A smoggy sunset in San Diego. (Sandy Huffaker/Getty Images)
When people think of climate change, they tend to think of it as a science and environmental issue. But climbing levels of greenhouse gases, particulate matter, and rising seas hurts more than the environment. It harms people’s health, too.
“Climate change is one of greatest public health threats of our time,” said Anne Kelsey Lamb of Oakland’s Public Health Institute.
Lamb was talking to a roomful of her own in a gathering this week when some 100 public health professionals from around the state and beyond were in Oakland to learn more about the intersection between climate change and public health — and what they can do about it. Continue reading
(Ordinary Grace: Flickr)
California has embarked on a landmark effort to reduce greenhouse gasses. As part of that work, local jurisdictions are busy spotlighting zones for housing infill and transit-oriented development. Infill sounds good, right? Let’s avoid further suburban sprawl and direct people to mass transit, reducing greenhouse gasses.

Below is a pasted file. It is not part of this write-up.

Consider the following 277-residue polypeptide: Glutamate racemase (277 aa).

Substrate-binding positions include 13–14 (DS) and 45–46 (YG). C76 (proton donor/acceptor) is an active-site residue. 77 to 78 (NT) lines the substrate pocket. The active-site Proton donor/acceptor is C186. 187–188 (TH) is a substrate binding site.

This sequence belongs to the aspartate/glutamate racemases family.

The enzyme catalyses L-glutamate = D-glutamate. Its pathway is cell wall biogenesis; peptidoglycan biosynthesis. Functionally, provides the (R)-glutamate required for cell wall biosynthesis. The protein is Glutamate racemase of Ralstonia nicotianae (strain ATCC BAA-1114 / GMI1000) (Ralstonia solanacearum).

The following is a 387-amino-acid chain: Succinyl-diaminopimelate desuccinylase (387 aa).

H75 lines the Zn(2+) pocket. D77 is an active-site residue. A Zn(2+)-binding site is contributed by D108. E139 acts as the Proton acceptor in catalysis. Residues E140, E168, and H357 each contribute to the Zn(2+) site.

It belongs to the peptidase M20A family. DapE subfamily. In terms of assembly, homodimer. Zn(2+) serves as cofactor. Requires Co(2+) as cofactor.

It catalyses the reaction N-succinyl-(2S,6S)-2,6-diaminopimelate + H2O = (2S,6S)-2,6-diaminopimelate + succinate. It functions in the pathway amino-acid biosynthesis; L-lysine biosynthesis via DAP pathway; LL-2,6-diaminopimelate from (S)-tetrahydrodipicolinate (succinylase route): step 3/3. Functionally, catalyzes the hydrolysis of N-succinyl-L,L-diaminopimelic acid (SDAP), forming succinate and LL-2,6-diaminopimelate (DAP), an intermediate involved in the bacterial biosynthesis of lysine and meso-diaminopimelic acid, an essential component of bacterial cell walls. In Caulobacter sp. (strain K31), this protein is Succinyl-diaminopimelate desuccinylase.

Not so fast.
Here’s the problem: the state Air Resources Board has evaluated air pollution risk and identified swaths of urban areas that create public health hazards because of diesel truck traffic or other pollution.
Call it the irony of unintended consequences. The housing development areas overlap with the communities with high air pollution in too many places in the Bay Area. It looks like we’re on a road to reduce greenhouse gases while increasing public health risks.
That’s where a study today from the Pacific Institute is critically important. It has lots of colorful maps and detailed information that provide tools to cities and counties to consider when planning new housing.
Here’s a starting point in San Francisco County. The blue priority development area is almost completely encircled by an area the Air Resources Board says has health risk from toxic air pollution.
San Francisco map shows “Priority Development Area” located almost completely inside an area of concur to the state Air Resources Board. (Map: Pacific Institute)